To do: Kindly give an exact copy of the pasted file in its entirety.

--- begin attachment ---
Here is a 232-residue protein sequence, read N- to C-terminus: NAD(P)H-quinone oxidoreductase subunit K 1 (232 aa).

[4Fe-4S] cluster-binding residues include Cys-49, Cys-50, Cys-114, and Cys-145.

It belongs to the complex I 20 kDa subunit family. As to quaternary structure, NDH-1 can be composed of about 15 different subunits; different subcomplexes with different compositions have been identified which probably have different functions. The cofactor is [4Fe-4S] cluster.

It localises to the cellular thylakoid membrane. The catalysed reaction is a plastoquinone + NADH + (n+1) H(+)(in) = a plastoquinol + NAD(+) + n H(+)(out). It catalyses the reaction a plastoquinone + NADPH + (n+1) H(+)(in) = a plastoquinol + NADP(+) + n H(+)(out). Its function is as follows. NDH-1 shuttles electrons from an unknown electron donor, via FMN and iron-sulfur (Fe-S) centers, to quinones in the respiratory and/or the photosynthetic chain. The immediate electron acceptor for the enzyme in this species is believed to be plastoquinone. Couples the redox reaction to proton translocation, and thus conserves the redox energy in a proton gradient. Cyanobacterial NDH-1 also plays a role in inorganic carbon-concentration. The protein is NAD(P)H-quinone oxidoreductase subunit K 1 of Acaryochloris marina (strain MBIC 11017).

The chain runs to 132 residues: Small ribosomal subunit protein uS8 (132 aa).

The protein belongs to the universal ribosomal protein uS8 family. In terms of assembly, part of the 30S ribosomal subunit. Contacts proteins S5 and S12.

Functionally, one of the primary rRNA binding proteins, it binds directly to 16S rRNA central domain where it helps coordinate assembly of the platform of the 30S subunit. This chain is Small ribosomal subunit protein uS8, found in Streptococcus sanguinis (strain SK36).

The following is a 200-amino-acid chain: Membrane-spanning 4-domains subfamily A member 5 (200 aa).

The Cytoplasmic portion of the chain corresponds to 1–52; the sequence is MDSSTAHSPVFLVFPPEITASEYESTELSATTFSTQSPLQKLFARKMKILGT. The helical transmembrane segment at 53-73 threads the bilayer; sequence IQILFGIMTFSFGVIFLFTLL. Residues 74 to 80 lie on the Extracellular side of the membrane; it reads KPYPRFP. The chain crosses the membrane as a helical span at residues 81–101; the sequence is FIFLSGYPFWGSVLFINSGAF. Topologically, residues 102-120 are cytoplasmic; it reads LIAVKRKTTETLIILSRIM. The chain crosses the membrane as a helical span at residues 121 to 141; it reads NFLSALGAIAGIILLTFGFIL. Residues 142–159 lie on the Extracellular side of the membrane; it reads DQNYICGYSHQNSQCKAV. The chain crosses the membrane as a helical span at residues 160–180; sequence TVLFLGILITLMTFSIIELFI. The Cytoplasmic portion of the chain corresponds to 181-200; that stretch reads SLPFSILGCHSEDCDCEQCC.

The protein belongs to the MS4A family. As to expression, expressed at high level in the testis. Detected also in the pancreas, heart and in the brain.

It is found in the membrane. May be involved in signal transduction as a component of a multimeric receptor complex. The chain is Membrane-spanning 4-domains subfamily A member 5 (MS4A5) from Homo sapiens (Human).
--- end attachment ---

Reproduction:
Here is a 232-residue protein sequence, read N- to C-terminus: NAD(P)H-quinone oxidoreductase subunit K 1 (232 aa).

[4Fe-4S] cluster-binding residues include Cys-49, Cys-50, Cys-114, and Cys-145.

It belongs to the complex I 20 kDa subunit family. As to quaternary structure, NDH-1 can be composed of about 15 different subunits; different subcomplexes with different compositions have been identified which probably have different functions. The cofactor is [4Fe-4S] cluster.

It localises to the cellular thylakoid membrane. The catalysed reaction is a plastoquinone + NADH + (n+1) H(+)(in) = a plastoquinol + NAD(+) + n H(+)(out). It catalyses the reaction a plastoquinone + NADPH + (n+1) H(+)(in) = a plastoquinol + NADP(+) + n H(+)(out). Its function is as follows. NDH-1 shuttles electrons from an unknown electron donor, via FMN and iron-sulfur (Fe-S) centers, to quinones in the respiratory and/or the photosynthetic chain. The immediate electron acceptor for the enzyme in this species is believed to be plastoquinone. Couples the redox reaction to proton translocation, and thus conserves the redox energy in a proton gradient. Cyanobacterial NDH-1 also plays a role in inorganic carbon-concentration. The protein is NAD(P)H-quinone oxidoreductase subunit K 1 of Acaryochloris marina (strain MBIC 11017).

The chain runs to 132 residues: Small ribosomal subunit protein uS8 (132 aa).

The protein belongs to the universal ribosomal protein uS8 family. In terms of assembly, part of the 30S ribosomal subunit. Contacts proteins S5 and S12.

Functionally, one of the primary rRNA binding proteins, it binds directly to 16S rRNA central domain where it helps coordinate assembly of the platform of the 30S subunit. This chain is Small ribosomal subunit protein uS8, found in Streptococcus sanguinis (strain SK36).

The following is a 200-amino-acid chain: Membrane-spanning 4-domains subfamily A member 5 (200 aa).

The Cytoplasmic portion of the chain corresponds to 1–52; the sequence is MDSSTAHSPVFLVFPPEITASEYESTELSATTFSTQSPLQKLFARKMKILGT. The helical transmembrane segment at 53-73 threads the bilayer; sequence IQILFGIMTFSFGVIFLFTLL. Residues 74 to 80 lie on the Extracellular side of the membrane; it reads KPYPRFP. The chain crosses the membrane as a helical span at residues 81–101; the sequence is FIFLSGYPFWGSVLFINSGAF. Topologically, residues 102-120 are cytoplasmic; it reads LIAVKRKTTETLIILSRIM. The chain crosses the membrane as a helical span at residues 121 to 141; it reads NFLSALGAIAGIILLTFGFIL. Residues 142–159 lie on the Extracellular side of the membrane; it reads DQNYICGYSHQNSQCKAV. The chain crosses the membrane as a helical span at residues 160–180; sequence TVLFLGILITLMTFSIIELFI. The Cytoplasmic portion of the chain corresponds to 181-200; that stretch reads SLPFSILGCHSEDCDCEQCC.

The protein belongs to the MS4A family. As to expression, expressed at high level in the testis. Detected also in the pancreas, heart and in the brain.

It is found in the membrane. May be involved in signal transduction as a component of a multimeric receptor complex. The chain is Membrane-spanning 4-domains subfamily A member 5 (MS4A5) from Homo sapiens (Human).